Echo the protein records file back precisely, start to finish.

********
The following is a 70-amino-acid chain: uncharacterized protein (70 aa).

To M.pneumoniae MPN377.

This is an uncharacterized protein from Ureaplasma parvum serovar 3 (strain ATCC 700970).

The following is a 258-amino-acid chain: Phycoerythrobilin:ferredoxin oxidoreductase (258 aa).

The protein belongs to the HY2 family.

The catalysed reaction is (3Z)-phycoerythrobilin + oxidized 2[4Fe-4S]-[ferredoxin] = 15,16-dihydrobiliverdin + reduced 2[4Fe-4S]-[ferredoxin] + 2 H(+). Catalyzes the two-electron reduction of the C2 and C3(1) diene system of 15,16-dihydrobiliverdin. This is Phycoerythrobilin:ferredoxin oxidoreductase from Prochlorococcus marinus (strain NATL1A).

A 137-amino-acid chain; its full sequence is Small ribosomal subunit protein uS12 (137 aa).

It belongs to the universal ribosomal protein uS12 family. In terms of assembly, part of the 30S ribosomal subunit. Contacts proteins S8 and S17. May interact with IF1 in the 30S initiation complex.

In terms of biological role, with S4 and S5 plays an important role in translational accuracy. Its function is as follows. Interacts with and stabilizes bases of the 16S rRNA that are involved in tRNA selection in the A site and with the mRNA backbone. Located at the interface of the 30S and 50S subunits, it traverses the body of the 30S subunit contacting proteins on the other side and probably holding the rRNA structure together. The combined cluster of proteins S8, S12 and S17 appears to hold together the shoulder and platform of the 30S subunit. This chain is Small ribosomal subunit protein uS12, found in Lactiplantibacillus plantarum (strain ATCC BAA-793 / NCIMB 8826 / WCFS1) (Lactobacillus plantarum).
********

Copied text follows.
The following is a 70-amino-acid chain: uncharacterized protein (70 aa).

To M.pneumoniae MPN377.

This is an uncharacterized protein from Ureaplasma parvum serovar 3 (strain ATCC 700970).

The following is a 258-amino-acid chain: Phycoerythrobilin:ferredoxin oxidoreductase (258 aa).

The protein belongs to the HY2 family.

The catalysed reaction is (3Z)-phycoerythrobilin + oxidized 2[4Fe-4S]-[ferredoxin] = 15,16-dihydrobiliverdin + reduced 2[4Fe-4S]-[ferredoxin] + 2 H(+). Catalyzes the two-electron reduction of the C2 and C3(1) diene system of 15,16-dihydrobiliverdin. This is Phycoerythrobilin:ferredoxin oxidoreductase from Prochlorococcus marinus (strain NATL1A).

A 137-amino-acid chain; its full sequence is Small ribosomal subunit protein uS12 (137 aa).

It belongs to the universal ribosomal protein uS12 family. In terms of assembly, part of the 30S ribosomal subunit. Contacts proteins S8 and S17. May interact with IF1 in the 30S initiation complex.

In terms of biological role, with S4 and S5 plays an important role in translational accuracy. Its function is as follows. Interacts with and stabilizes bases of the 16S rRNA that are involved in tRNA selection in the A site and with the mRNA backbone. Located at the interface of the 30S and 50S subunits, it traverses the body of the 30S subunit contacting proteins on the other side and probably holding the rRNA structure together. The combined cluster of proteins S8, S12 and S17 appears to hold together the shoulder and platform of the 30S subunit. This chain is Small ribosomal subunit protein uS12, found in Lactiplantibacillus plantarum (strain ATCC BAA-793 / NCIMB 8826 / WCFS1) (Lactobacillus plantarum).